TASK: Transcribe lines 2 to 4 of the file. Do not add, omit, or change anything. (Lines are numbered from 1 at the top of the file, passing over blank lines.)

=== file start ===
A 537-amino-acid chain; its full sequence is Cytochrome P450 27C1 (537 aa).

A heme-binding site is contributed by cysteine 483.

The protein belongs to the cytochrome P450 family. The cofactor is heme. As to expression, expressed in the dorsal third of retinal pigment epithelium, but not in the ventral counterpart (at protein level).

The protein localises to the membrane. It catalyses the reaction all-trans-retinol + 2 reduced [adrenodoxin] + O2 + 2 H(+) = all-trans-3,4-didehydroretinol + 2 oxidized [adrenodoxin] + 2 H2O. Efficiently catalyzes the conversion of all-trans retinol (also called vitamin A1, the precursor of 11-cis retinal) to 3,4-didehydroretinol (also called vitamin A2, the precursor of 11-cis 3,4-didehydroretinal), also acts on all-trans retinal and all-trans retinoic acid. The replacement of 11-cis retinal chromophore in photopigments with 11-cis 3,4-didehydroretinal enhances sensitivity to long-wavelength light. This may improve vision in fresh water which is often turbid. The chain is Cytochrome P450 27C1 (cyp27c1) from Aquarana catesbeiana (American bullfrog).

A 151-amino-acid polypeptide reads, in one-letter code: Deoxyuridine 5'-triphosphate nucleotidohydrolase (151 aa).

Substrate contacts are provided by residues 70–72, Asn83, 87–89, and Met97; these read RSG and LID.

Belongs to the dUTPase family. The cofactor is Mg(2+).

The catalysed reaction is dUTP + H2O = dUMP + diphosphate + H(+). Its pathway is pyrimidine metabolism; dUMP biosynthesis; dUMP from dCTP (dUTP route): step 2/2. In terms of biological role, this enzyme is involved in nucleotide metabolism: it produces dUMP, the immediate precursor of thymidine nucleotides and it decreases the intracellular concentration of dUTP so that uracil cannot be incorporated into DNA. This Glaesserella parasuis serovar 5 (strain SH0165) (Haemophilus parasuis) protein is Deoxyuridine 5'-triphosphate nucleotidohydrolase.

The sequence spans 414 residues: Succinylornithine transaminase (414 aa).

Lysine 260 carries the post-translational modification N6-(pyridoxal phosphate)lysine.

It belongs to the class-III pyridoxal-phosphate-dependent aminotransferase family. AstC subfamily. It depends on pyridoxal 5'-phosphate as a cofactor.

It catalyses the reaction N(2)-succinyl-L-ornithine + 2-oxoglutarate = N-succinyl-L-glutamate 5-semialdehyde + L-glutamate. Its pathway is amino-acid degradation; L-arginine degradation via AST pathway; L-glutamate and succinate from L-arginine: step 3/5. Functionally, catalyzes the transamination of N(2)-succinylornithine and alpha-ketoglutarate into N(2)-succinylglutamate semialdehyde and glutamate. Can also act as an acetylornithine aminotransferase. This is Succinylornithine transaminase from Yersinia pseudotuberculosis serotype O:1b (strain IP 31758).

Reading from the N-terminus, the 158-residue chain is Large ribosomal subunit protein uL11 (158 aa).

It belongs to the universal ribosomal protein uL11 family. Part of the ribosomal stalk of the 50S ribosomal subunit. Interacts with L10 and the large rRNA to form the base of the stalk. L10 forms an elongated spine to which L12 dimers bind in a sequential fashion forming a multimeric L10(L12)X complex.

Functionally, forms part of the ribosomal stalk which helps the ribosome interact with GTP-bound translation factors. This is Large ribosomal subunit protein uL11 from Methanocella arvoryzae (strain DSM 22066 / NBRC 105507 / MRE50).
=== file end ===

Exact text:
A heme-binding site is contributed by cysteine 483.

The protein belongs to the cytochrome P450 family. The cofactor is heme. As to expression, expressed in the dorsal third of retinal pigment epithelium, but not in the ventral counterpart (at protein level).

The protein localises to the membrane. It catalyses the reaction all-trans-retinol + 2 reduced [adrenodoxin] + O2 + 2 H(+) = all-trans-3,4-didehydroretinol + 2 oxidized [adrenodoxin] + 2 H2O. Efficiently catalyzes the conversion of all-trans retinol (also called vitamin A1, the precursor of 11-cis retinal) to 3,4-didehydroretinol (also called vitamin A2, the precursor of 11-cis 3,4-didehydroretinal), also acts on all-trans retinal and all-trans retinoic acid. The replacement of 11-cis retinal chromophore in photopigments with 11-cis 3,4-didehydroretinal enhances sensitivity to long-wavelength light. This may improve vision in fresh water which is often turbid. The chain is Cytochrome P450 27C1 (cyp27c1) from Aquarana catesbeiana (American bullfrog).